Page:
Last Updated on Monday, 14 June, 2021 at 2:08 pm by Andre Camilleri
New regulations which place limits on the use of cash have been introduced and serve as an additional means for Malta to ensure that crime doesn’t pay.
The regulations form part of Malta’s growing toolkit used by the FIAU and other authorities to fight money laundering and other crimes. Each entity is guided by international standards and various EU directives, as they seek to block and punish criminals not only through prosecutions, but also by ensuring that they are not able to enjoy the profits of the crimes they have committed through the confiscation of their assets.
The Use of Cash (Restriction) Regulations, the implementation and monitoring of which is within the functions of the FIAU, is one such means to reduce the potential of people enjoying their illicit cash.
The regulations set out a limit of €9,999 on cash purchases which are deemed to be the riskiest in terms of attracting illicit funds. These are immovable property, antiques, jewellery, precious metals, precious stones and pearls, cars, sea-craft and works of art. The regulations were recommended since Malta still has a large cash-based economy, and therefore is at a higher risk of money laundering from the use of cash.
Cash limits exist in other EU states; Greece, for example, limits cash purchases to just €500, while France limits such purchases to €1,000. Most EU countries are sensitive to the use of cash and the risks this presents, which has led to broader discussion in the EU as to whether such restrictions should be mandatory across the EU.
In fact, European Commissioner for Finance Mairead McGuiness said in May that the Commission intended to present new proposals for the fight against money laundering, and an EU-wide €10,000 ban on cash payments is expected to be among them.
The intention of such rules is ultimately to ensure that criminals do not enjoy the proceeds of whatever crime they have committed. This especially bearing in mind the nature of the crimes in question, for instance, drug trafficking, human trafficking, arms dealing, corruption, fraud, extortion, robberies, murders, tax crimes such as tax evasion and VAT fraud, and misappropriation of state funds and assets. A list of crimes well set to erode the foundations of any economy and society.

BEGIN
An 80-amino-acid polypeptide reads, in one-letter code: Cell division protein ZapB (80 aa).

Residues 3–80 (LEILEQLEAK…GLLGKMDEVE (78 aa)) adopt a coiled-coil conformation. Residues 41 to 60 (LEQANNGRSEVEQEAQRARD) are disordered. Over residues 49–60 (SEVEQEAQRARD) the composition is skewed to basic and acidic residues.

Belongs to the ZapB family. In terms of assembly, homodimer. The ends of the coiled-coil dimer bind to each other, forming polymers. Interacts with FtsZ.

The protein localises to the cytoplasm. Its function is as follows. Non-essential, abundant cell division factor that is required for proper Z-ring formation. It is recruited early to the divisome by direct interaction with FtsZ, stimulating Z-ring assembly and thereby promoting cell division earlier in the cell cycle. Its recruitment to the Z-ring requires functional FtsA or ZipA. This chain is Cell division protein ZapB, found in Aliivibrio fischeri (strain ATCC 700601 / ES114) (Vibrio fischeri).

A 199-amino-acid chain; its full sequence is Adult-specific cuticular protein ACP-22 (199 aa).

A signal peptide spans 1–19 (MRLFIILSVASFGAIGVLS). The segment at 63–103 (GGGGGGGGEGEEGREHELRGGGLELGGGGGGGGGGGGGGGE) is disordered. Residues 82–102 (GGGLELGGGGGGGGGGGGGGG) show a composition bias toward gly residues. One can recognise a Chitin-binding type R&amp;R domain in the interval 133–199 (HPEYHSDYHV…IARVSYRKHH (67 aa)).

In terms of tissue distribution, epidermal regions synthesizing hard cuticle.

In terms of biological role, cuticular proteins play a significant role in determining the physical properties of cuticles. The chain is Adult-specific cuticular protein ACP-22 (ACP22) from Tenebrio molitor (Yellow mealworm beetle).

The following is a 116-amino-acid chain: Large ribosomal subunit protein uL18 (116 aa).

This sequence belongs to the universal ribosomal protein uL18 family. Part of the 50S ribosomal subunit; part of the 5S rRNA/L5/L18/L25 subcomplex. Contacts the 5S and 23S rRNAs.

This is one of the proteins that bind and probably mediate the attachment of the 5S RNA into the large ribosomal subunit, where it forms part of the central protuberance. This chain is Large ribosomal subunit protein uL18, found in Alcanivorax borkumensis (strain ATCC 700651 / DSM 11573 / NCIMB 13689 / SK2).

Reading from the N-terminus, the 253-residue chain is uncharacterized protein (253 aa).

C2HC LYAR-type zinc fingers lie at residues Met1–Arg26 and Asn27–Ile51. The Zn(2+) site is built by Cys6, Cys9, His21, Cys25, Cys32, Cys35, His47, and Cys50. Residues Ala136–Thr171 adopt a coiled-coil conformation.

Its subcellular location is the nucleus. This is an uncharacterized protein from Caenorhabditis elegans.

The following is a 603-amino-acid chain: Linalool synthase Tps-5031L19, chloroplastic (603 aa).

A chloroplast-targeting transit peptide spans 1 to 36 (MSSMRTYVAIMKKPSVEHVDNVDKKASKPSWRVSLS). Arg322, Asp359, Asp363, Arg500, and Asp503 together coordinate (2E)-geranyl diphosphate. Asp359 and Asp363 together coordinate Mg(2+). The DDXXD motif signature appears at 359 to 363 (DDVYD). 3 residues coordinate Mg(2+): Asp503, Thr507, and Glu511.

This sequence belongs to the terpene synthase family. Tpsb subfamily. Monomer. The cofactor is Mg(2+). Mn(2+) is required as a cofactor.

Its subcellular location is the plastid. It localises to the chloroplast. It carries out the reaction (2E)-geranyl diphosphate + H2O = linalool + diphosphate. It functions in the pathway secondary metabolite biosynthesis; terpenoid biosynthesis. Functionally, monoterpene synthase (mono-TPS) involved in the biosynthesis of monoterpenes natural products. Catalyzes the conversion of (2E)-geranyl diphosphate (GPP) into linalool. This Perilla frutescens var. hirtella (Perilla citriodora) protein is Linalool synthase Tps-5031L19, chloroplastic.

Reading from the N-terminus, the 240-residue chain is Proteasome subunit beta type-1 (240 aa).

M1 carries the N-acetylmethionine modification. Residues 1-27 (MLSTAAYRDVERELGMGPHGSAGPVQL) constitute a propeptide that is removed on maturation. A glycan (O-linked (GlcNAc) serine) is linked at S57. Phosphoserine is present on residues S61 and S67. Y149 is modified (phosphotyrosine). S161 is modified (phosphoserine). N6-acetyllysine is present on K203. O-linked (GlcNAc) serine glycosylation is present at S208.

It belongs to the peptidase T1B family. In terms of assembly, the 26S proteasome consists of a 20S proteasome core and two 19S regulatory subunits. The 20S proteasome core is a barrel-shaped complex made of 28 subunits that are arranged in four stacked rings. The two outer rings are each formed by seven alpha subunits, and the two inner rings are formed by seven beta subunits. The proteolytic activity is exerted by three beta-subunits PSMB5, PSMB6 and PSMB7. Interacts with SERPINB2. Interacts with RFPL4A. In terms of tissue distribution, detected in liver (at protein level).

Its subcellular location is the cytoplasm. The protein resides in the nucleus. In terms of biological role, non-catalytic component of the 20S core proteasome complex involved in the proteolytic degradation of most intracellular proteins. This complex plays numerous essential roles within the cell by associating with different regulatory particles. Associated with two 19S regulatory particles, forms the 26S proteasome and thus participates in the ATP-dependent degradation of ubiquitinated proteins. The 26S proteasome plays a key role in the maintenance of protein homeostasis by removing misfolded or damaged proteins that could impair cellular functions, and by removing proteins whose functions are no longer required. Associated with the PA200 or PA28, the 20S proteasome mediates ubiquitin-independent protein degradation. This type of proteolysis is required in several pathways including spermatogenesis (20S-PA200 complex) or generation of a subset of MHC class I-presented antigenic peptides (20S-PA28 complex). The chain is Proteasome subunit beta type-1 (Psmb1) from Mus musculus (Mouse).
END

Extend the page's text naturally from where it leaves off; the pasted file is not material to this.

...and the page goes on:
To enjoy the proceeds of such crimes, criminals need to “clean” their ill-gotten gains and make them seem legitimate. This is what money laundering essentially is. Illicit funds can be laundered through investments in legitimate businesses, investments in property, spending them on high-end, luxury goods, or simply hiding them somewhere.
This is precisely why the role of the FIAU is critical to fight money laundering and funding of terrorism, to act as one of the many gatekeepers working to stem the tide. Apart from the legislative frameworks, the functions of the FIAU are the main foundations for this effort.
The FIAU’s Intelligence Analysis function, for instance, works on receiving, collecting, analysing and providing intelligence about reasonable suspicion of money laundering and proceeds of crime to the Police – intelligence which is then used to trigger or contribute to ongoing criminal investigations and subsequent prosecutions.
The FIAU also provides intelligence to the Commissioner for Revenue, other competent authorities and foreign FIUs. This is all done to assist in the identification of proceeds of crime, the prevention of money laundering, and ultimately making sure that criminals are punished and their criminal proceeds are confiscated.
Specialised analytical software, access to various databases, such as the Beneficial Owners Register and the Centralised Bank Account Register, co-operation and exchange of information with other authorities and foreign FIUs, and the powers granted to the FIAU by law to demand information are the primary tools used by the FIAU to collect and analyse intelligence which is then used for investigations.
The FIAU’s Supervision, Enforcement and Guidance & Outreach functions are then aimed at those financial and non-financial businesses and professions, otherwise known as subject persons, which have anti-money laundering obligations. The FIAU is tasked to ensure that they are aware of and compliant with their legal obligations to ensure that they do their part in preventing money laundering and consequently making it difficult for criminals to enjoy their ill-gotten assets.